This research article compares the consonant sounds of English and Dari Persian language in terms of state of larynx, place and manner of articulation. This research article aims to determine similarities and differences between the consonant systems of English and Dari Persian language which can be useful for teachers and learners of both languages, especially in listening and speaking skills. In this research article, the qualitative method has been used to find similar and different consonant sounds. In this research article, it was found out that eighteen consonants are similar in between, two consonant sounds are slightly similar, 4 English consonants are not present in Dari Persian, and 3 Dari Persian consonants are not present in English language. It is believed that one’s mother tongue obviously has influence on second or foreign language. That is, one’s own language pronunciation habits are so strong that they are extremely difficult to break. On the other hand, mispronouncing the sounds in spoken language can cause miscommunication or misunderstanding. Therefore, this research article can help teachers and learners of English with Dari Persian as the first language and vice versa to maintain effective and meaningful communication while listening and speaking with more focus on the sounds which are different between the first and the second or foreign language.

2022 ◽  
Vol 13 (1) ◽  
pp. 156-160
Hui Shi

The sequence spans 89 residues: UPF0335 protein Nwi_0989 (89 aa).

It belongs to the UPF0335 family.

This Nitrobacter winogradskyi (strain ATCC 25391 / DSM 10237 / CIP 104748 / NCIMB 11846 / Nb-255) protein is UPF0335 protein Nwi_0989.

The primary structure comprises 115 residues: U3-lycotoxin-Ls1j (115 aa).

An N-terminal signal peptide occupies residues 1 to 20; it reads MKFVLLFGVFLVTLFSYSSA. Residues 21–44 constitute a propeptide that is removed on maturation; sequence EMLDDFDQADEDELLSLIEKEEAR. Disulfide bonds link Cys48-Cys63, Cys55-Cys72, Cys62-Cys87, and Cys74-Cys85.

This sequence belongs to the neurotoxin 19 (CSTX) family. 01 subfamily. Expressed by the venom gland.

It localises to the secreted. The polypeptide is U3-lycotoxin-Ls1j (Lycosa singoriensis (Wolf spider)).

This study makes an empirical study on the professional development of ethnic minority English teachers in middle school. Four ethnic minority English teachers of different ages who volunteer to participate in qualitative interviews are selected to conduct the in-depth interviews to analyze their professional development. According to the analysis of research results, it is found that the main puzzles of ethnic minority English teachers’ professional development are how to balance the gap between the content of teaching materials and the actual teaching situation; how to avoid the emergence of teaching tendency in teaching; how to realize the positive transfer of professional development in mother tongue cultural environment. Finally, the solutions are put forward to solve the confusion from the social level and personal level.

While there has been a plethora of work on Arab women writers, little attention has been paid to Kuwaiti women writers, especially those who write Anglophone literature. This research paper argues that the choice to write in English rather than Arabic leaves these writers in a problematic position. As a result of embracing the English language, rather than their mother tongue, they are left outside of the dominant literary circle and often marginalized. Through a literary analysis, this paper presents some of the texts written by contemporary Kuwaiti writers who have chosen to write in English, and have produced nuanced narratives of Kuwaiti women who find agency and self-expression through their fictional journeys. These journeys explore themes of agency, voice, and trauma. A significant contribution of the present paper lies in a thematic analysis of lesser-known Kuwaiti texts in order to excavate these marginalized voices. The findings suggest that by choosing to write in English, these writers face the dangers of being dismissed from the literary canon, just like their protagonists must contend with society’s discrimination and expectations.